Enjoying a ride on the “Highway in the Sky,” we checked out how construction was progressing on Disney’s Polynesian Village Resort’s vacation club wing.
This past spring, when Disney announced the Spirit of Aloha Dinner Show would permanently close, many fans were not happy. Some were even less than thrilled when they found out a new multi-level Disney Vacation Club Wing would rise in its place.
As we reported last week, we can still see dirt piles surrounding the construction site.
However, instead of an area filled with backhoes and bulldozers, we can now see the addition of a construction crane (upper left corner) in the distance.
Here are more piles of dirt, along with wooden post markers and what looks like some existing rubble.
A large, blue container is next to one of the dirt piles taking the remaining refuse from the construction site.
Concrete barriers are marking out a square area in the dirt.
Foundation work is now underway.
The tall equipment on the left is a pile driver for the installation of foundational pilings. Pilings are often used for foundations, especially in areas where the water table is high. Florida’s water table is particularly high, so this is a common practice in construction here.
As we head towards Disney’s Grand Floridian Resort & Spa, we can see those familiar yellow barriers just past the shoreline. Those barriers are commonly known as turbidity curtains. They are typically weighted at the bottom to hinder sediments from entering the Seven Seas Lagoon.
“It’s no secret that our Members and Guests love the monorail resorts at Walt Disney World,” said Bill Diercksen, senior vice president and general manager of Disney Vacation Club. “Expanding our Disney Vacation Club offerings at the Polynesian would give our Members and Guests yet another incredible option for staying close to the magic while making vacation memories that last a lifetime.”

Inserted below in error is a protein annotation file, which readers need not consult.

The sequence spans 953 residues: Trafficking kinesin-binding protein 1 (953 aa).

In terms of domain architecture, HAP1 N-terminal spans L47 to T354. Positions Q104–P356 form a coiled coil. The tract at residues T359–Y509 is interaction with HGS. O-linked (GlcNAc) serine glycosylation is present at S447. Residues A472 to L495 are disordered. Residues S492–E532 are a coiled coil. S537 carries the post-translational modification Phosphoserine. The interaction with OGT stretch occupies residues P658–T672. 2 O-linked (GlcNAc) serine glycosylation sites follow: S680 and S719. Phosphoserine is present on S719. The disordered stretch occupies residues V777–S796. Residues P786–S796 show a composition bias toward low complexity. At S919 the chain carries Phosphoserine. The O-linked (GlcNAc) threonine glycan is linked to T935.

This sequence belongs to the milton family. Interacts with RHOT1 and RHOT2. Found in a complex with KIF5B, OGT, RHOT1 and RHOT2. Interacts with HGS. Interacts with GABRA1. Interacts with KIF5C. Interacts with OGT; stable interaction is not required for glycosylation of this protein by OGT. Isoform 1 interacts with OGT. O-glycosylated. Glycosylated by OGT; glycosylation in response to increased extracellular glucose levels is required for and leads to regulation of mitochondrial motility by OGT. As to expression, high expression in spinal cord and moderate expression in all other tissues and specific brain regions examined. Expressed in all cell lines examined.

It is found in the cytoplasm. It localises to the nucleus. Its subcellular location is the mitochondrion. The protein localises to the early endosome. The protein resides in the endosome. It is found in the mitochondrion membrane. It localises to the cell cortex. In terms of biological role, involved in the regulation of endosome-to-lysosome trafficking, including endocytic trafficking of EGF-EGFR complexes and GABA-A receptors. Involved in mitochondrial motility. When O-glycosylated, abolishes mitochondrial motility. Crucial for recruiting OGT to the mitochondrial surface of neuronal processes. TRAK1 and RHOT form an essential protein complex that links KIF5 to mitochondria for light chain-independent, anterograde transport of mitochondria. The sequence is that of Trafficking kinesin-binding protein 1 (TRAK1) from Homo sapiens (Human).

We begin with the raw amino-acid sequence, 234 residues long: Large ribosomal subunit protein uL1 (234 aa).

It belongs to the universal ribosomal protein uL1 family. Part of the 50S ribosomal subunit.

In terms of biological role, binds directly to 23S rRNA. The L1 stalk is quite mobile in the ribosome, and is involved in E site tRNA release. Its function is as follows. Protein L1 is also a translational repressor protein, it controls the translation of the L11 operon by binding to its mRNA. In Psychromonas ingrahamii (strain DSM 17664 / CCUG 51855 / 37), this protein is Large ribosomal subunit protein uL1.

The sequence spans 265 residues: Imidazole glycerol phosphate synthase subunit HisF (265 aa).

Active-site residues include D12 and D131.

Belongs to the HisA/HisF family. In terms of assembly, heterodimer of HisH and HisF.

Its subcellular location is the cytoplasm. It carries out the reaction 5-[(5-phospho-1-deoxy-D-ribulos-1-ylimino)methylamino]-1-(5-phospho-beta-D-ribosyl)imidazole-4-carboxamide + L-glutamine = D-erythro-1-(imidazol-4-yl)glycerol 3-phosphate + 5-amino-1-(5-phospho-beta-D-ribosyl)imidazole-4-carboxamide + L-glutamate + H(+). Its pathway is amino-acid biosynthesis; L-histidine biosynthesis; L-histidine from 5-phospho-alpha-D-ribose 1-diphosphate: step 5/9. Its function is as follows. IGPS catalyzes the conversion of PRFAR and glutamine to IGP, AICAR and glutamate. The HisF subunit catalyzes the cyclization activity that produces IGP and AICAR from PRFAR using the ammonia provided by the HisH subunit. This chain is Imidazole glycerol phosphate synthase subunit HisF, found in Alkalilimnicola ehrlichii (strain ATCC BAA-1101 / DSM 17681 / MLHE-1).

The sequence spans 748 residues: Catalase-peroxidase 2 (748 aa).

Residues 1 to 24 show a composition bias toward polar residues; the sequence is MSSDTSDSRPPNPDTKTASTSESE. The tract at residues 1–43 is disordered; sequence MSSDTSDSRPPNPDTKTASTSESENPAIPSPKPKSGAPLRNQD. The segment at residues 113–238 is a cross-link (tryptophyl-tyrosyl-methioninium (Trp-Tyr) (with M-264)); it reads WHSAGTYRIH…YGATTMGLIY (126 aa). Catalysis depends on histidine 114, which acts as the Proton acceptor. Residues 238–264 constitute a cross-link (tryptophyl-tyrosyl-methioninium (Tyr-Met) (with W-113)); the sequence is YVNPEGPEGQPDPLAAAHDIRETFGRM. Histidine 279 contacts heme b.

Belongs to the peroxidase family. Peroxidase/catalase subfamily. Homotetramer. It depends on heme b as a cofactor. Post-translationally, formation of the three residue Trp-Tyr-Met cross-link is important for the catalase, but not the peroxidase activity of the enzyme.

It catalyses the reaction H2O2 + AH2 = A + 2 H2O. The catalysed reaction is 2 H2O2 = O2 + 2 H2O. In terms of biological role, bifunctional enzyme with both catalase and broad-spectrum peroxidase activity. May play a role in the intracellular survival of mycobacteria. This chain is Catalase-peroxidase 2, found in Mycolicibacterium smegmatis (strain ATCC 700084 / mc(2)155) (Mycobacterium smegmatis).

The new building is inspired by the early concepts for Disney’s Polynesian Village Resort, which was reminiscent of the luxury hotels on Honolulu’s Waikiki Beach. Projected to open in late 2024, the proposed vacation ownership property would complement the existing resort and evoke the spirit of the Pacific Islands. See the official concept art of the new building below.
The Spirit of Aloha dinner show closed in March 2020 alongside the rest of Walt Disney World Resort during the onset of the coronavirus pandemic. While most operations have returned to normal, the show was among those that never reopened. It was likely slated to close for the DVC wing anyway, but the guests and performers were unable to enjoy a final performance due to the safety precautions.
Check out our other coverage on Disney’s Polynesian Village Resort’s upcoming DVC property:
- Permits Reveal Layout for New, Modern DVC Building, Pool, and More at Disney’s Polynesian Village Resort
- Trees Cleared at Disney Vacation Club Wing Construction Site at Disney’s Polynesian Village Resort
Are you excited for this new addition to the Disney Vacation Club portfolio? Let us know in the comments below.